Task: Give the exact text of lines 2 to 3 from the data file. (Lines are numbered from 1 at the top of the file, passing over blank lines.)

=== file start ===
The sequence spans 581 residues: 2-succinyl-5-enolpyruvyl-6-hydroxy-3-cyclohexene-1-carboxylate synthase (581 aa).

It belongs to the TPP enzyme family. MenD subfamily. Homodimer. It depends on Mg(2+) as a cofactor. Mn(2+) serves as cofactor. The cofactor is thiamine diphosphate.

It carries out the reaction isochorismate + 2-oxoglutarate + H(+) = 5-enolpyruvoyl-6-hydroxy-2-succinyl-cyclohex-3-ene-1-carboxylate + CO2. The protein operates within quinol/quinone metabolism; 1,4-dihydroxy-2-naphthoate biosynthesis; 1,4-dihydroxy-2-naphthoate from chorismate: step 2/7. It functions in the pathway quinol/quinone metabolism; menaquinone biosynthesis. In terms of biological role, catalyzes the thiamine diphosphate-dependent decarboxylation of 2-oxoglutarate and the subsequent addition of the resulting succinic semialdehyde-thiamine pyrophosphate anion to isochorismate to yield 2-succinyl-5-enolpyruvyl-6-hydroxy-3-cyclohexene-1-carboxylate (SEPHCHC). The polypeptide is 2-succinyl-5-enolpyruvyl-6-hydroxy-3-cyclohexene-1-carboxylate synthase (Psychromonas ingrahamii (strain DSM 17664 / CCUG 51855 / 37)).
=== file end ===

It belongs to the TPP enzyme family. MenD subfamily. Homodimer. It depends on Mg(2+) as a cofactor. Mn(2+) serves as cofactor. The cofactor is thiamine diphosphate.

It carries out the reaction isochorismate + 2-oxoglutarate + H(+) = 5-enolpyruvoyl-6-hydroxy-2-succinyl-cyclohex-3-ene-1-carboxylate + CO2. The protein operates within quinol/quinone metabolism; 1,4-dihydroxy-2-naphthoate biosynthesis; 1,4-dihydroxy-2-naphthoate from chorismate: step 2/7. It functions in the pathway quinol/quinone metabolism; menaquinone biosynthesis. In terms of biological role, catalyzes the thiamine diphosphate-dependent decarboxylation of 2-oxoglutarate and the subsequent addition of the resulting succinic semialdehyde-thiamine pyrophosphate anion to isochorismate to yield 2-succinyl-5-enolpyruvyl-6-hydroxy-3-cyclohexene-1-carboxylate (SEPHCHC). The polypeptide is 2-succinyl-5-enolpyruvyl-6-hydroxy-3-cyclohexene-1-carboxylate synthase (Psychromonas ingrahamii (strain DSM 17664 / CCUG 51855 / 37)).